We are waiting. It has been over a week now since I dropped my son off at the ferry. And no word.
No word as to whether he made it to the recovery house, whether the place is a “good house” or a detour on the path. No indication as to whether the silence means that he has dropped off the narrow path to health and now lies in a spiritual and physical ditch, bound tightly by his addictions; or, now moving to a different tempo of time as set by the Cree and Native Indian Church’s cycle of ceremonies?
Phone calls and emails to various members of the family most likely to be in contact are seasoned with “have you heard anything?”
Generally, I am not a fan of waiting for anything.
I don’t like line-ups. I cringe when I hear researchers report that the average person will spend 5 years of his or her life waiting in line. Yuk! I applaud Amazon’s efforts to shrink constantly the time between “click and ship,” having a drone drop off my latest order at my office door.
But this waiting is different.
This waiting is not just about impatience or personality. This period contains the possibilities not just of disappointment but of a loss whose very prospect squeezes the cold fingers of fear around my heart.
A future is at stake - for him, for me, for nieces and nephews who will need him, for the rest of his family and others who love him.
Advent is one of those seasons of the Christian year that highlights the state of waiting.
I hate this dimension of Advent. The rest of my life has planners, calendars and journals to help me achieve clarity and work towards the outcomes I desire.
Over this, I have no control. And I don’t like it.
People, wanting to offer a word of comfort about my son, say “You’ve done all you could.” I don’t feel that is true. I am too well aware of my sins and shortcomings, of all the ways I did not give 100% to bring about a new reality. Perhaps if I was a different person with different DNA and life experience I could have found a way.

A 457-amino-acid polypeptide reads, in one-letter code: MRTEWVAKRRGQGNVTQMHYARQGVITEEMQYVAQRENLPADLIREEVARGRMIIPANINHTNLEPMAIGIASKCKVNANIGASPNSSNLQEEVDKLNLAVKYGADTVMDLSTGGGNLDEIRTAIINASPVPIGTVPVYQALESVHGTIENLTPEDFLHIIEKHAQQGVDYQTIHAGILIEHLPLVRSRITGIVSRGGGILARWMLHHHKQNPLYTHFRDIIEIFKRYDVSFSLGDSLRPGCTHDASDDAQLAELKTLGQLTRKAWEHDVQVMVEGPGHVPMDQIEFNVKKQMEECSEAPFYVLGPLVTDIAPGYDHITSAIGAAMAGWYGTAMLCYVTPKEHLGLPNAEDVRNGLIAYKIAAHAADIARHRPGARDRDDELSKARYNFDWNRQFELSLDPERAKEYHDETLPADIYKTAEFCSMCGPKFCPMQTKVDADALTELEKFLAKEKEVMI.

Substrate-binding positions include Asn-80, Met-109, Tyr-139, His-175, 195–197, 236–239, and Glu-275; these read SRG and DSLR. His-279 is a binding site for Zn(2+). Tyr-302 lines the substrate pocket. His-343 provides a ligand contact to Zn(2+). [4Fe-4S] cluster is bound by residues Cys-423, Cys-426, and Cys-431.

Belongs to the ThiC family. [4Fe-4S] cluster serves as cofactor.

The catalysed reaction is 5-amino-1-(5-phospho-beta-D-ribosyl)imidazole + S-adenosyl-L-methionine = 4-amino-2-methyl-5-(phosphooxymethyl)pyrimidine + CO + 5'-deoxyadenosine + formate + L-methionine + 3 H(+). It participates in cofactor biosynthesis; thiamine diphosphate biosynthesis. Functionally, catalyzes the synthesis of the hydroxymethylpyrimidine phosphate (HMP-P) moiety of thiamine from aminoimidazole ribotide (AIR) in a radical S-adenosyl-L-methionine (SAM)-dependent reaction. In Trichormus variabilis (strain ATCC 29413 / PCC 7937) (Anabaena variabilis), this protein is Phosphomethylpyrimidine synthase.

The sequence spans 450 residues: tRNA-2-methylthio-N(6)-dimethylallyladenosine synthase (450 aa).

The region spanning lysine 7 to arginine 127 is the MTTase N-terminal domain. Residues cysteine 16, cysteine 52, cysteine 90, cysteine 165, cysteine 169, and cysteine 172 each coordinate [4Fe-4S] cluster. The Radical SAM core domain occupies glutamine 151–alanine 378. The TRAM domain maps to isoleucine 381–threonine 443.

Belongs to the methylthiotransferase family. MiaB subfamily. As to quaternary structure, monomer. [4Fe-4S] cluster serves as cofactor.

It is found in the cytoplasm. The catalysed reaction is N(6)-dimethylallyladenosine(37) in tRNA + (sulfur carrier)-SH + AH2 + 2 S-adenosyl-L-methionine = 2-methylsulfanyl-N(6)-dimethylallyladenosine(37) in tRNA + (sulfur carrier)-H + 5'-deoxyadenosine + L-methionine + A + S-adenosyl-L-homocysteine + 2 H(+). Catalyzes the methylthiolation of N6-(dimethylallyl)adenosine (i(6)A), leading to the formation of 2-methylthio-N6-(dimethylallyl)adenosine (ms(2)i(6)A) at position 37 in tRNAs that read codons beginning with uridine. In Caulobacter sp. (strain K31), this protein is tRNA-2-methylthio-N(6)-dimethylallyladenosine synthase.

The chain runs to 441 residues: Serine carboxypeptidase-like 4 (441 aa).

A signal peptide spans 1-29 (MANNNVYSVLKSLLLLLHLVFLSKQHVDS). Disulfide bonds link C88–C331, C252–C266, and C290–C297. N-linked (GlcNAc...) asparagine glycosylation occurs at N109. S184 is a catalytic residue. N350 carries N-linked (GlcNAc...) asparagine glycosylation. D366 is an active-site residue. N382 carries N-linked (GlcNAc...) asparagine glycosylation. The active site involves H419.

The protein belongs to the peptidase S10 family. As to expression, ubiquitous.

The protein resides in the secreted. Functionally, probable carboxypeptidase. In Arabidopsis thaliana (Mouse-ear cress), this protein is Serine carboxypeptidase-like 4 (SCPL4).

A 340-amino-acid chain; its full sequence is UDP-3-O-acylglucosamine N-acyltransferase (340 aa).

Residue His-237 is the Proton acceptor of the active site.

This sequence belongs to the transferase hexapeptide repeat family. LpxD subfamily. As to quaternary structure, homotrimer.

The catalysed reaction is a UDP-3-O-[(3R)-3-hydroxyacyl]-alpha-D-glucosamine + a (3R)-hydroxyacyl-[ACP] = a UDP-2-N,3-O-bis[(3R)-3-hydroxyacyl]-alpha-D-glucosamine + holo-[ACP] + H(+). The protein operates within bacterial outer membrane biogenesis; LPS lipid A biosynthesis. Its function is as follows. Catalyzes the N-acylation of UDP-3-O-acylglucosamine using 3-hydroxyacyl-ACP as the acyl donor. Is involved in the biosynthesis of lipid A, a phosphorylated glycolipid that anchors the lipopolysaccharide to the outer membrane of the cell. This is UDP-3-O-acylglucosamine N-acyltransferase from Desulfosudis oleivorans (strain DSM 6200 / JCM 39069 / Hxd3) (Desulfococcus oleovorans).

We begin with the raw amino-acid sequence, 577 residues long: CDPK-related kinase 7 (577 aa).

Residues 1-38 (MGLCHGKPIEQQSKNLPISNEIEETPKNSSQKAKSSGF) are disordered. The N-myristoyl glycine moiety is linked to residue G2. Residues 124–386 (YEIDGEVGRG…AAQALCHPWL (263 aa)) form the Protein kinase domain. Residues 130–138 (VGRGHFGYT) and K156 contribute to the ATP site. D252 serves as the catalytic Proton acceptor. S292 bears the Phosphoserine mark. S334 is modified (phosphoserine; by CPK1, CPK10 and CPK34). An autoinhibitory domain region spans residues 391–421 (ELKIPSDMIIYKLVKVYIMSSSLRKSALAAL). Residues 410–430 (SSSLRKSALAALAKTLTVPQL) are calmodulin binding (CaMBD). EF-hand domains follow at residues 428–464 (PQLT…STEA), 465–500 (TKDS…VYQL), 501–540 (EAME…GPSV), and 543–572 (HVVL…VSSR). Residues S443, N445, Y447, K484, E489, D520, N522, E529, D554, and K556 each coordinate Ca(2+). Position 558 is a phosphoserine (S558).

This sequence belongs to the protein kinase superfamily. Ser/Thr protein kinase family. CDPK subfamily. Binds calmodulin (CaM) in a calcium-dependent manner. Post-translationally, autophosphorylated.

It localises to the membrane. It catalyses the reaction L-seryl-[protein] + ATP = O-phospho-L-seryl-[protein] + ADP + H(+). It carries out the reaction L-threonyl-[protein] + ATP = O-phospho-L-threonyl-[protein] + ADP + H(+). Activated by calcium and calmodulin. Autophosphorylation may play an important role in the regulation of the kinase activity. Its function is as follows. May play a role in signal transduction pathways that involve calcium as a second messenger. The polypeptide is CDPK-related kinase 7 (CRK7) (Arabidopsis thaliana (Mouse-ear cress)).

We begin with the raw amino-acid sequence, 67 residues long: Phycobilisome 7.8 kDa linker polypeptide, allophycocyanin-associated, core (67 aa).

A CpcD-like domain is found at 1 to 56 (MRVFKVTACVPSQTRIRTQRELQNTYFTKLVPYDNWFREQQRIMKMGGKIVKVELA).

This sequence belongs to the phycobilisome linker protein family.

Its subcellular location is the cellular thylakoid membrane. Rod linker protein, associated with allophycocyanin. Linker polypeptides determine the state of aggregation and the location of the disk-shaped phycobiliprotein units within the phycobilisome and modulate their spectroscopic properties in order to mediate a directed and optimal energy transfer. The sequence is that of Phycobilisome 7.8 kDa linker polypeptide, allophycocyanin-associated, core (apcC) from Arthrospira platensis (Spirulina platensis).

But, at this stage, it is not about me “doing all I could.”
At any rate, I am no longer - if ever I was - a determining part of the solution. I may have a role but I am not the key factor.
So, like those who have gone before, the prophets - Isaiah, Zephaniah, Micah and the rest of that motley crew, and the supplicants like Hannah, Sara and Elizabeth I cry out. Or, in more subdued and language less coloured by agony, I pray.
I do not pray to the kind of God who provides parking spaces in a crowded lot at Christmas time. I do not believe in a puppet-master, a grand accountant or project manager God. I am not looking for the straw-man image of the old man deity with the long beard who lives above it all.
But I do believe in a God who engages and who cares.
I have not yet settled on a final image for this God.
And, at this point, I don’t really care if the metaphor fits.
Right now I do not live in a theoretical world.
So I make my plea for the salvation of one whose life is shackled and whose liberation lies beyond my power.
I often wonder why it was to the shepherds that the angels in the birth narratives of Jesus first appeared. If those stories were written today would the angels have appeared not to shepherds but to those addicted to heroin and other drugs. Would the “good news of great joy” be given first to those who yearn most deeply for a new order that would set them free from their current conditions, whatever those might be? I wonder. Such a move would not be above the grit and gravel type of God to which I pray.
Would the “good news of great joy” be given first to those who yearn most deeply for a new order that would set them free?
I am waiting; we are waiting, ready for signs of new life born in unlikely places.
“Oh Lord, hear my cry.”
Photos by Maxime Le Conte des Floris, Paul Itkin, Allef Vinicius from Unsplash